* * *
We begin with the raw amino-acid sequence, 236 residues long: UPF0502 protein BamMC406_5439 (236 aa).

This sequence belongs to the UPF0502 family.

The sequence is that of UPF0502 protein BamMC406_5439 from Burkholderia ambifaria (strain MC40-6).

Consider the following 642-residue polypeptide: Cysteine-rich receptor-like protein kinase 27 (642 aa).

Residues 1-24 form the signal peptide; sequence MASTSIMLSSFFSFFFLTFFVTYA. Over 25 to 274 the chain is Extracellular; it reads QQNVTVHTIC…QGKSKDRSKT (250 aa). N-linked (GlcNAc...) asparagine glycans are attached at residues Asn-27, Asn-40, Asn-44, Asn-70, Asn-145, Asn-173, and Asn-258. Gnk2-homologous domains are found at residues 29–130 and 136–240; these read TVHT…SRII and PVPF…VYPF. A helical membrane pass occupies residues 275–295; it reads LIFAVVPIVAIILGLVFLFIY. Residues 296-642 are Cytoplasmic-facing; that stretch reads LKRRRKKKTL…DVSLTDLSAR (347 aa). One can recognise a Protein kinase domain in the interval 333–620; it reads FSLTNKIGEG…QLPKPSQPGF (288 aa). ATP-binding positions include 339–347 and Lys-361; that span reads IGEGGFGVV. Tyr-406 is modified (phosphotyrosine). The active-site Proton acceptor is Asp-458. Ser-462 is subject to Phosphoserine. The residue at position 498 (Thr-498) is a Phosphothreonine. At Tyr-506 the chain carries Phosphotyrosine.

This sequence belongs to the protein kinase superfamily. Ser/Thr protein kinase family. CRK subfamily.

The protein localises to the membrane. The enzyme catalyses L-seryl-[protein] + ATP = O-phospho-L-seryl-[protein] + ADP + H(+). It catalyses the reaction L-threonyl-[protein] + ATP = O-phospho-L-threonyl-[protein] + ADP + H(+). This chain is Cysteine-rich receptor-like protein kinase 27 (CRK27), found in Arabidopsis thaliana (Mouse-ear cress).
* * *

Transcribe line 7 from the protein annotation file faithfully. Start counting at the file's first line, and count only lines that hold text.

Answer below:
The protein localises to the membrane. The enzyme catalyses L-seryl-[protein] + ATP = O-phospho-L-seryl-[protein] + ADP + H(+). It catalyses the reaction L-threonyl-[protein] + ATP = O-phospho-L-threonyl-[protein] + ADP + H(+). This chain is Cysteine-rich receptor-like protein kinase 27 (CRK27), found in Arabidopsis thaliana (Mouse-ear cress).